Tracing Marietta
Quad River News--Oct 16,1985
By Bill Gladstone

Most likely, before a person has finished reading this article, one will wonder why I chose this particular subject not knowing any more about it than I do. In fact, the only thing I am absolutely sure about is that at one time in what is now Worth County there was a little town called MARIETTA.
In the Gentry and Worth County History 1882 the little town rated only about a dozen lines and the writer of the history ended his short historical sketch with this sentence, "Marietta lives only in the memory of the old settlers." One would have to assume tat it had disappeared some years before that time.
The picture is from a collection of pictures of Union Township which Johnny Bainum has assembled. On the back of the picture someone a long time ago, had written that the picture 'supposedly' was of the town of Marietta. If the picture is indeed of Marietta, and I have no reason to think that it is not, it would have to be one of the oldest pictures of a particular place in the county.
I first heard about Marietta some eight or ten years ago. I inquired about the origin of the name and was told that it was named after one of the daughters of Rinaldo Brown who was an early day settler of nearby Isadora. That seemed to be as good a story as any except that Rinaldo Brown did not appear on the scene in Worth County until the year 1862 and a post office called Marietta had been established a few years before that so it seems logical that the name Marietta did not originate with Rinaldo Brown.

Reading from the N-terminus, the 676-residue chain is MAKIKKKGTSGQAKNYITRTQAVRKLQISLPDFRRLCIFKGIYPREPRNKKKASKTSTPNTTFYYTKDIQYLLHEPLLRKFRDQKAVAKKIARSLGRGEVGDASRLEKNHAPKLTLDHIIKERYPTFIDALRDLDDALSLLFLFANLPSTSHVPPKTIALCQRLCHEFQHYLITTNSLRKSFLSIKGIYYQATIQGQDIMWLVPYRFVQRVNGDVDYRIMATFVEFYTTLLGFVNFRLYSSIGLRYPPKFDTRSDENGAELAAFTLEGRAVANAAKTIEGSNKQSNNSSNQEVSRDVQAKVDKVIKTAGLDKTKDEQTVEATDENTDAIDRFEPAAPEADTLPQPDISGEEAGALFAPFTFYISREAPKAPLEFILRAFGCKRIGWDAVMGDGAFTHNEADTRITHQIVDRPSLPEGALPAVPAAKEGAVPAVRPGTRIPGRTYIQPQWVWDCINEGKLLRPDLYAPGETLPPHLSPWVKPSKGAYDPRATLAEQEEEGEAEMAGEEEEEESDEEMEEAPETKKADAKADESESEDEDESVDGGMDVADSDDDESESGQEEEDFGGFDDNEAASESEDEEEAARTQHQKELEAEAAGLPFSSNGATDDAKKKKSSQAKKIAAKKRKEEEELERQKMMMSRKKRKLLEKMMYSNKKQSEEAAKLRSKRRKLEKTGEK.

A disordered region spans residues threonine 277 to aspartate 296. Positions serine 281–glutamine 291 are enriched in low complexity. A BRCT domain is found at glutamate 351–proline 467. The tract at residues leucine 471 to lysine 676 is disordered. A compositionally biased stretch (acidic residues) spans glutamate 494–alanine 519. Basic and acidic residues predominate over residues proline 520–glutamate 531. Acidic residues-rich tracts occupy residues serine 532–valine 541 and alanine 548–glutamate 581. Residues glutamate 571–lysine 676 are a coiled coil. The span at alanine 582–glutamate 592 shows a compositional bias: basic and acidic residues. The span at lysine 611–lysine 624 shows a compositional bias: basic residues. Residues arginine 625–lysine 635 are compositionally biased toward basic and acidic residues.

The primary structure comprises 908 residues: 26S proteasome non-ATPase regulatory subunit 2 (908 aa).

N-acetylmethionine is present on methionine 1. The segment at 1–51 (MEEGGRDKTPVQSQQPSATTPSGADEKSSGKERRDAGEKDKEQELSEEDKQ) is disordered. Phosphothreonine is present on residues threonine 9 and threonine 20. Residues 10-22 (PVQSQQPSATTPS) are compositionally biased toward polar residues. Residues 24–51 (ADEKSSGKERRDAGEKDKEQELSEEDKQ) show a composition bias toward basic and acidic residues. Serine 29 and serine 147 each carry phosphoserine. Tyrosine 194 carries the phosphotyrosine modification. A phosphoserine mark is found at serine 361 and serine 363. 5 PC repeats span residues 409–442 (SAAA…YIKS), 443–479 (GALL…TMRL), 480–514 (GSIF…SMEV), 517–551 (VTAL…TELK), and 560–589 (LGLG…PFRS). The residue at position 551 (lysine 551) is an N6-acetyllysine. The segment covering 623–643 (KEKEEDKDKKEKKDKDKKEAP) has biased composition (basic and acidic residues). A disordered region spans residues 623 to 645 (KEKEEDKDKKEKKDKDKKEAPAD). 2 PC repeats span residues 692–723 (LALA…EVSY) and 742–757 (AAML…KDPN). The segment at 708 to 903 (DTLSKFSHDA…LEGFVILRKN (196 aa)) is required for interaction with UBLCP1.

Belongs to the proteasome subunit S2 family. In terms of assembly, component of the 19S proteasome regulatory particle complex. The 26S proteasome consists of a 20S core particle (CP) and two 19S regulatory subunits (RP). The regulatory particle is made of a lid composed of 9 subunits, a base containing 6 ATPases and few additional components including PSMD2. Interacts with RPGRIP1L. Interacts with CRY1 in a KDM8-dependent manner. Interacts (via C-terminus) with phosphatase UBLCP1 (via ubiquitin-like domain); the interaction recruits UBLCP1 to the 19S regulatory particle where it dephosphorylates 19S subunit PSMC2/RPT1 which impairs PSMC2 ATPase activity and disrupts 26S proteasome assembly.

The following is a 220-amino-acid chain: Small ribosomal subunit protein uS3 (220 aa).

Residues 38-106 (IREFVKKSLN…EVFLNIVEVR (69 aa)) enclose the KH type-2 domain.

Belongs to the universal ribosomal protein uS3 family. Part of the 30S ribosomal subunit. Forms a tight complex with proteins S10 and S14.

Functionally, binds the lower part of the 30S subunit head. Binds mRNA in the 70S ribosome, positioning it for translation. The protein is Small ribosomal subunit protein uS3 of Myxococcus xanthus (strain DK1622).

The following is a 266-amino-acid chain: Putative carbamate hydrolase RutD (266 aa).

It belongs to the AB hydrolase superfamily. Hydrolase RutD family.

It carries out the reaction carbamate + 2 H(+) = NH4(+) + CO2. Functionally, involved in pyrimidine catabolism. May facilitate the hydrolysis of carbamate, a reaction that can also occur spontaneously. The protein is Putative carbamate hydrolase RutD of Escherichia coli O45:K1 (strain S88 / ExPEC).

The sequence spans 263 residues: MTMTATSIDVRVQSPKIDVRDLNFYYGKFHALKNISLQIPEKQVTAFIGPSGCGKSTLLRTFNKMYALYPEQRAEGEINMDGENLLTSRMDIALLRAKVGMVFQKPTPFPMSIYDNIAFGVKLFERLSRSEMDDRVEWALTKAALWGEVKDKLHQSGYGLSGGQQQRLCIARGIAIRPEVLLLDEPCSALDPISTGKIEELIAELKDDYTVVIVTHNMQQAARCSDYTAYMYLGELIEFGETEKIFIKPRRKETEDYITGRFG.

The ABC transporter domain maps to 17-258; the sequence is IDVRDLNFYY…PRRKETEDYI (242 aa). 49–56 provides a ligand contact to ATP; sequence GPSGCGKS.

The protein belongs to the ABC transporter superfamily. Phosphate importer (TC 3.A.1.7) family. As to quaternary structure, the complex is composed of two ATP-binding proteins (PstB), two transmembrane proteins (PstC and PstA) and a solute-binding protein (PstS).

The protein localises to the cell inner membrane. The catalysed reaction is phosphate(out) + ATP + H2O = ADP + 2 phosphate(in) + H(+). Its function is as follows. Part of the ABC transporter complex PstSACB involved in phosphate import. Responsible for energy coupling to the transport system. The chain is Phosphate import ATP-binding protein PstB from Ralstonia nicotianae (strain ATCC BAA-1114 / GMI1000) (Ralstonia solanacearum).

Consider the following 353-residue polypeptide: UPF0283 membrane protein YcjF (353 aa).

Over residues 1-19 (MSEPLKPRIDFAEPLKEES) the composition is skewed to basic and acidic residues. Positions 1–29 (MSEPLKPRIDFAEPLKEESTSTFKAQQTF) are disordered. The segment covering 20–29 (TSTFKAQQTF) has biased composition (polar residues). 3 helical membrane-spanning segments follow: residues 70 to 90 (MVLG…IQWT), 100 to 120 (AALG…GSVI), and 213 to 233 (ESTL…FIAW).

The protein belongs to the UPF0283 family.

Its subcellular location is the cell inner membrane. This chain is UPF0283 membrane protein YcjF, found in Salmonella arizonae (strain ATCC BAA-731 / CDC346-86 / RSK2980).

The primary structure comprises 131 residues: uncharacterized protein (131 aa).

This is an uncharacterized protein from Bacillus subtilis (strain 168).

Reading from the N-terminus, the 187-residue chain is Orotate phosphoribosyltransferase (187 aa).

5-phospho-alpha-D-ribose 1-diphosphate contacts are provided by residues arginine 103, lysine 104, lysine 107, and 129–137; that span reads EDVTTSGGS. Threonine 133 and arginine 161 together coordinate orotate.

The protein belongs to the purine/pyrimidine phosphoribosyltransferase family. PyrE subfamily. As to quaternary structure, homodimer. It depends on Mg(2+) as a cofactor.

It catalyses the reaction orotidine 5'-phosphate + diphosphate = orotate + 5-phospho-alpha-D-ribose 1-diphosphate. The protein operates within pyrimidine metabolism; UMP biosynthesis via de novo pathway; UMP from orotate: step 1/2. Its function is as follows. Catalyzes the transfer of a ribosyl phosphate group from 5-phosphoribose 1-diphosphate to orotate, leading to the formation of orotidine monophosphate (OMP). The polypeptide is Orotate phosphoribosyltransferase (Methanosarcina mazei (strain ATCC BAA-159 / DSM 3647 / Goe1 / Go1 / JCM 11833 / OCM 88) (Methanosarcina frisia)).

The exact location of the town of Marietta is also in question. Nina Runyon and Marie Allee Roberts place the location as on the corner which in 1&1/4 miles west of Dale Knight's home. Ben Zollman places the location somewhat east and a little south of the corner. Bill Owens, citing Gordon Goff as his source, places the location even east of the Zollman location. There seems to be a general agreement that the town was somewhere in that vicinity.
The June 30, 1976 issue of the TT carried the reprint of a letter first printed on Aug. 3, 1921 from J.M. Simons telling some of the early day history of Worth County. He stated that Marietta was the first county seat of Worth County which was later moved to Smithton.
Neither the official county records nor the Gentry and Worth County History 1882 make any reference to Marietta ever having been associated with early day Worth County government.
The Worth and Gentry County History 1882 relates that one Caleb Canaday operated the store and post office and a Robert Dryden was the blacksmith. Dr. Froman was the physician. Caleb Canaday left Worth County sometime in the 1860's because he shows up in the Gentry County census of 1870 as being a resident of Huggins Township.
One can only speculate on why some little places soon become ghost towns. There isn't any doubt that the railroad caused the demise of both Defiance and Friend. There is most likely a connection between the fact that Marietta disappeared about the same time Isadora blossomed.